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  14. Just found this searching for how to grow a cutting from my daughters bouquet. When I was married over thirty years ago the husband of the lady who did up my bouquet, unbeknown to me, took a cutting off one of the red roses. (we had ordered them from a florist earlier)When our son was born eighteen months later, my husband brought me a bouquet of roses from the same bush.As you can imagine that is one of my most treasured memories. I still have a bush that has been transplanted from that original cutting in my garden. Was lovely to read of Kimberly Hill at the beginning doing this for her sister. I just hope I can do the same with a rose cutting from my daughters bouquet!!

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  15. To root roses from cuttings from rose bushes – do the following:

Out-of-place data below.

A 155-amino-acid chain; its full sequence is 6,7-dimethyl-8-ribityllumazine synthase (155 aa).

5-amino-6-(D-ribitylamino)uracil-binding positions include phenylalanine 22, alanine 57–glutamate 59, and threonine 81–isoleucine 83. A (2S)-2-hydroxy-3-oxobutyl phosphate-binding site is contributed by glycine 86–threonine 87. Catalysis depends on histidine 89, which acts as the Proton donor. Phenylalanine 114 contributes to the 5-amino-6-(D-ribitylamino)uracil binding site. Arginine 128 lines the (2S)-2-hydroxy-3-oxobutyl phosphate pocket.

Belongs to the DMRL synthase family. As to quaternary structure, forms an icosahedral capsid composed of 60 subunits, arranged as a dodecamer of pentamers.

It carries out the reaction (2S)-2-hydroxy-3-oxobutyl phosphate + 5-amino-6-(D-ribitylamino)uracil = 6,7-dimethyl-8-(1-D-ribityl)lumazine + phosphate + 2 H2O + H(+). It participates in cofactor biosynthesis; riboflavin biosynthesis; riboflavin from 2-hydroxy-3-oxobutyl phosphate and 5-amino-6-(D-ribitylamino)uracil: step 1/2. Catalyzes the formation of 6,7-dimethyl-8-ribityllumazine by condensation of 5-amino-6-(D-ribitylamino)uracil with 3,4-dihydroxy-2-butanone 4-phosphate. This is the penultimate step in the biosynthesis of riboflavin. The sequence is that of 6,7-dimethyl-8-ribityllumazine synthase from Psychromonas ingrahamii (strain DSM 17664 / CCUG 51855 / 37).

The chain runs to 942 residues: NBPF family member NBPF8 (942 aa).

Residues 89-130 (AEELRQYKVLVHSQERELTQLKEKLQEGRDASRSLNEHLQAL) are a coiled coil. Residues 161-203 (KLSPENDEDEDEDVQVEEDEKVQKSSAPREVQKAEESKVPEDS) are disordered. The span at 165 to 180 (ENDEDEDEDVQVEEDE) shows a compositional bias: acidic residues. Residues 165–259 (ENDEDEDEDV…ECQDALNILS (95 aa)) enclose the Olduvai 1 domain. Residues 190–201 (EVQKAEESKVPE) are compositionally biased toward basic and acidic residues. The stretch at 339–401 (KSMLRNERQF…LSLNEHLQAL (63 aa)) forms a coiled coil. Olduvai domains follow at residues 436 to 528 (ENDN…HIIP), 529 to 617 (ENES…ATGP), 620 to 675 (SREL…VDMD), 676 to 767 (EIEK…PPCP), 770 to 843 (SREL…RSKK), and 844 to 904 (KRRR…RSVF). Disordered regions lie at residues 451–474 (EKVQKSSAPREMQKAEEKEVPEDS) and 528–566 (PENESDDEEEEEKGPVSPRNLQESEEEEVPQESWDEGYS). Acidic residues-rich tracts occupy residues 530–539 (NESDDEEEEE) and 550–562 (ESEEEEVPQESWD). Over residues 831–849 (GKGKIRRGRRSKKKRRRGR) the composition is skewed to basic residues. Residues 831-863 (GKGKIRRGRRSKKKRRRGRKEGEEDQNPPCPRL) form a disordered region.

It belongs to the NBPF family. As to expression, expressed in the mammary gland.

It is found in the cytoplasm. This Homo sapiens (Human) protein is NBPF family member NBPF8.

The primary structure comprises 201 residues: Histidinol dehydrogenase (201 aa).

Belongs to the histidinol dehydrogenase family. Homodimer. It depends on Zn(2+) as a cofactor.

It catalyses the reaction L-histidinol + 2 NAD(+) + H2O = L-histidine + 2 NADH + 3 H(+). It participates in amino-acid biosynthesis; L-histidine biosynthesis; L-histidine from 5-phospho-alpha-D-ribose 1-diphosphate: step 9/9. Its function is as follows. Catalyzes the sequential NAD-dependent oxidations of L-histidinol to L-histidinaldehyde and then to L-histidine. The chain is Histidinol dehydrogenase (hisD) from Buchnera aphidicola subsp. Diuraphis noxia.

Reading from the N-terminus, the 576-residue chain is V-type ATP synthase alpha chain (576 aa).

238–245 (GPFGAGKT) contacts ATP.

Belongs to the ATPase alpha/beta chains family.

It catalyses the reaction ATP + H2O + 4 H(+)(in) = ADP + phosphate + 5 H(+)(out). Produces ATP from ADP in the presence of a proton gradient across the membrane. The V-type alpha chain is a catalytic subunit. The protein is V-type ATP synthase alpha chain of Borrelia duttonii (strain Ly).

Take a cutting from a rose bush after the stem has blossomed and petals fell off. This must be done in the month of August in zone 6. Cut off top. Stick in soil outside where you want the cutting to root. Take any jar and put over the cutting. If the cutting is too long, cut it at the bottom to make it fit under the jar. Water. DO NOT LIFT JAR until June the following year. Do several of these as not all will root. Most will though with this method and done in the month of August. Best to do it in early August. The rose bushes grown this way will be large and beautiful. I have several roses bushes grown this way 22 years ago. Water your rose bushes after they sprout leaves in the spring with epsom salts. The leaves will be an amazing dark green. Also, feed the rose bushes with cow manure tea. Take 1 large trowel full of composted cow manure and add to 1 gallo of water. Mix. Let this steep 2 or 3 days. Then water the rose bushes once a week with this tea. Rose bushes will prodcue lots of blooms.